State took checks of confined patient

Disability payments sent to agency that held man despite dropped charges

Group will try to get money back

May 22, 2004|By Walter F. Roche | Walter F. Roche,SUN STAFF

Attorneys for a Baltimore County man who has been locked up in a mental ward even though a series of minor charges against him were dropped six years ago have discovered that his monthly disability check of about $400 has been going into the state treasury, apparently to defray the cost of his forced confinement.

Laura Cain of the Maryland Disability Law Center said they discovered that James Dunkes' Social Security disability checks have been going to the state for at least three years. She said Dunkes has been getting only about $40 a month from the government payments.

"The mental health department got itself designated as the representative payee for his checks," Cain said she discovered after looking through records for the 45-year-old man, who has been confined at Spring Grove Hospital Center since 1996.

"The department uses it to pay themselves," she added.

She said her group has disputed the right of the state to take payments sent to patients, but they were unaware that Dunkes' checks were being diverted until recently.

"We are going to try to get that money back," Cain said. She said that as far as she could determine, Dunkes had never given his consent to have the payments sent to the state. She said approval is not necessarily required when a patient's checks were already being diverted to a third party.

Before his confinement at the Catonsville facility, Dunkes' checks were sent to one of his brothers.

In an interview Thursday, Spring Grove Superintendent David Helsel said he was not aware that the state has been collecting the monthly disability payments.

Jean Smith, a spokeswoman for the state Mental Hygiene Administration, did not respond yesterday to requests for comment. Other officials with the agency also failed to respond.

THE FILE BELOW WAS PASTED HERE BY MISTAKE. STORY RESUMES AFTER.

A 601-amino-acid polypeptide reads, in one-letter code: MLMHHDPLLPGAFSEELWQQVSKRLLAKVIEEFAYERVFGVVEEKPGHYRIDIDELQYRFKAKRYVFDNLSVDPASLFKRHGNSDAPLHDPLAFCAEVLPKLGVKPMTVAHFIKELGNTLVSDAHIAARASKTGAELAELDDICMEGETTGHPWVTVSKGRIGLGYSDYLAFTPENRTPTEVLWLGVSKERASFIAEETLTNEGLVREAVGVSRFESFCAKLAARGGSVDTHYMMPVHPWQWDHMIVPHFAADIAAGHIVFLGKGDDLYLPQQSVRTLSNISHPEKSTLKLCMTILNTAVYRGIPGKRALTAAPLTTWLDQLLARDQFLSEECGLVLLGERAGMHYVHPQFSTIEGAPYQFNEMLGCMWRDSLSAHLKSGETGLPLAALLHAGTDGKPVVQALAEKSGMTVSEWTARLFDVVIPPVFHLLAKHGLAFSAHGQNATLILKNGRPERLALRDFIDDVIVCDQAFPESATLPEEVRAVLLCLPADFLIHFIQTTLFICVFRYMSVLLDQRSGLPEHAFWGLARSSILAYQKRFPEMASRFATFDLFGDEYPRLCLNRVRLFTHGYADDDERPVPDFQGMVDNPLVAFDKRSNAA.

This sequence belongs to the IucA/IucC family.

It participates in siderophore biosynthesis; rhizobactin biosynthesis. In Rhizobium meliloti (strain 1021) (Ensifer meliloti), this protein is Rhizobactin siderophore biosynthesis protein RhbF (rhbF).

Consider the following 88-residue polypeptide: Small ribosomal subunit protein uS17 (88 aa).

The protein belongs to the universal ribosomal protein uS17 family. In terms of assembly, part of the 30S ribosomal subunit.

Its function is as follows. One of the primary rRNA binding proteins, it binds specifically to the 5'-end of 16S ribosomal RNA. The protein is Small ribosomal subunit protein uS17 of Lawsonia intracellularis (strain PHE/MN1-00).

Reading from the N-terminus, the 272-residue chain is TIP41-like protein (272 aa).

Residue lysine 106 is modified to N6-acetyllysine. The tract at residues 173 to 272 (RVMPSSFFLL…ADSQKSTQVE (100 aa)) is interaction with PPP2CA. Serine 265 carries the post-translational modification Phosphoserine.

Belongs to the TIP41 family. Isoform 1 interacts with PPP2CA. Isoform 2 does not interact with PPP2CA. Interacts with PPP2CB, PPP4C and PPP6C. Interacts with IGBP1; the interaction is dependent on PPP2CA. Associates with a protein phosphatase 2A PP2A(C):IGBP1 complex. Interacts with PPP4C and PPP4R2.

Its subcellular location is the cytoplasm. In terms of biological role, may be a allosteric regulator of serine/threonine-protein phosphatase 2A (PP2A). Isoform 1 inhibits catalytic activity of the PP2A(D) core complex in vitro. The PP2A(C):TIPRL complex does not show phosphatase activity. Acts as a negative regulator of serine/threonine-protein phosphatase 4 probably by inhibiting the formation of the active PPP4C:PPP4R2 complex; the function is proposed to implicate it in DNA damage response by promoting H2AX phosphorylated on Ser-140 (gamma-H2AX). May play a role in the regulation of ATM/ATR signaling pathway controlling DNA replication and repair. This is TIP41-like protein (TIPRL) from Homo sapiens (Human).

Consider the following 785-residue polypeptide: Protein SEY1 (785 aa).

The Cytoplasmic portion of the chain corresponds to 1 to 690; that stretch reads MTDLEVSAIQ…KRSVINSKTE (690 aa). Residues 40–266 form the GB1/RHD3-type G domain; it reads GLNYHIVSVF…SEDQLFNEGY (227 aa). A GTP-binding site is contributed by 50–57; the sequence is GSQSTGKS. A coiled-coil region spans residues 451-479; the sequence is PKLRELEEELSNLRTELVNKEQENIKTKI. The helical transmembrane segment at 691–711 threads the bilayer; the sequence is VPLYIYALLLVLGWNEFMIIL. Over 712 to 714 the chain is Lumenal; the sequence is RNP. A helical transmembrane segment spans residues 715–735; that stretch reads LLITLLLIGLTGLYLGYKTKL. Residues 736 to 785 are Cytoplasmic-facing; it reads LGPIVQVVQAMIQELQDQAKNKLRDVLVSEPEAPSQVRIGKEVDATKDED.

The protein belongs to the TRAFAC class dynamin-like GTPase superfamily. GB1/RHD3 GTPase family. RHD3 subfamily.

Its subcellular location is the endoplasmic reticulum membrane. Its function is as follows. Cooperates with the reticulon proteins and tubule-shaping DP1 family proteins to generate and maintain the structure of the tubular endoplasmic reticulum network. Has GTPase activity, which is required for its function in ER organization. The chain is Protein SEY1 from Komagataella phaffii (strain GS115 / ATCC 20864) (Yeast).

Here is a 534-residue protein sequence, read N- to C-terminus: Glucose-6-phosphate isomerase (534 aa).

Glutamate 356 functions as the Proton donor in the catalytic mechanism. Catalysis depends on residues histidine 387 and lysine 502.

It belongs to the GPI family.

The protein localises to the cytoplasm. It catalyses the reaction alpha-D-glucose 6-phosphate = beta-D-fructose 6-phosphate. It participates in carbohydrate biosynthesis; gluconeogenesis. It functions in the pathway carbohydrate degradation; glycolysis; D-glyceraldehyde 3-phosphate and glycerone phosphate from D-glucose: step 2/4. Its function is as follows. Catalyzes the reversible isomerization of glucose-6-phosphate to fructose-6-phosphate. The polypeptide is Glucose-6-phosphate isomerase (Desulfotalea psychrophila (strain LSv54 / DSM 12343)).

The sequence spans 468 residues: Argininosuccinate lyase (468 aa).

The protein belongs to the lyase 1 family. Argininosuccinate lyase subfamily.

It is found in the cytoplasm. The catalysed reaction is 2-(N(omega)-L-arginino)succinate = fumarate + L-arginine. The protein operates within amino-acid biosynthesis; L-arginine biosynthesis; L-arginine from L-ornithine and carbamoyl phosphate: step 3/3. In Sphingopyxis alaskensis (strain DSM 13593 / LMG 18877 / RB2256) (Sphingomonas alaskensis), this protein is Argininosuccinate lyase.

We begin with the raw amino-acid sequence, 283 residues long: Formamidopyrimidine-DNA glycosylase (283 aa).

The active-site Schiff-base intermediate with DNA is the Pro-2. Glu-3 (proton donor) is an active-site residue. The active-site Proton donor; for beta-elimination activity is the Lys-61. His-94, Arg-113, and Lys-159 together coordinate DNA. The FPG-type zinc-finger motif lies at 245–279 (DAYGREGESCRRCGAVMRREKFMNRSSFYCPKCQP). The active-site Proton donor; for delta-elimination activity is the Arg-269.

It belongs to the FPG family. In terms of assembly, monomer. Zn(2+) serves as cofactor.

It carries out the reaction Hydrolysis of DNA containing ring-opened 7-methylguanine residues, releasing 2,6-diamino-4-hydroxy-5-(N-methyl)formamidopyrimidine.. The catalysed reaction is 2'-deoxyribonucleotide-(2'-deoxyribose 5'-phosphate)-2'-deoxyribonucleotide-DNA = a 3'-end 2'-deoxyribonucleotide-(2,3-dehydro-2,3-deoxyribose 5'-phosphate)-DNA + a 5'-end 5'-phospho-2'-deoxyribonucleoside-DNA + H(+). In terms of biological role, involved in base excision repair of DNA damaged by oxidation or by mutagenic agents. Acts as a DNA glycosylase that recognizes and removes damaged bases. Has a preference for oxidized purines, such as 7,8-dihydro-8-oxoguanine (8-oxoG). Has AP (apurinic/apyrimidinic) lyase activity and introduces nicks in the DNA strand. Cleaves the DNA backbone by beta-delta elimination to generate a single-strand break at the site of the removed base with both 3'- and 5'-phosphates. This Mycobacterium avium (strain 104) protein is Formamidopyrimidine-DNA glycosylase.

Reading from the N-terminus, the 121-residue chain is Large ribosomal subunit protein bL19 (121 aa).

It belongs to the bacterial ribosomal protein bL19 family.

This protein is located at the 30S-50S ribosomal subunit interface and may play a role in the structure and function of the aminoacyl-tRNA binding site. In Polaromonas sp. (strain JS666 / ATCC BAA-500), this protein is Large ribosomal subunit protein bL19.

Dunkes, 45, who is partially paralyzed as a result of an auto accident about 20 years ago, was sent to Spring Grove for a mental evaluation in 1996 after his arrest on charges that he took a pair of shoelaces and a cassette from a grocery store without paying. He also got into a scuffle with the arresting officer, according to court records.

In a prior case that was pending at the time, Dunkes had been charged with loitering and possession of a small amount of marijuana.

Spring Grove officials concluded that because of his brain injuries, Dunkes was not competent to stand trial. In 1998, court records show, all charges against him were dropped. Nonetheless, he has remained confined at the hospital in a locked ward.

Dunkes protested his confinement and repeatedly told state officials the charges had been dropped.

State officials responded by stating in a series of letters to court officials that Dunkes' insistence that the charges had been dropped was proof of his insanity.

Helsel said no one informed the hospital that the charges had been dropped and that the first they heard of it was when attorneys from the disability law center filed a suit in Baltimore County Circuit Court demanding his release.

Cain said efforts are under way to find a program for Dunkes where he can get treatment for his physical problems, but not in a locked ward.

She said the disability law center, which represents patients in state institutions, has been trying to stop the practice of the state automatically taking over disability checks from patients.

"Unfortunately it's a relatively common practice," she said, adding that Dunkes' case was different because his confinement was unjustified for at least six years.

She also said that allowing patients to keep their checks would enable them to gain some financial independence upon their release.

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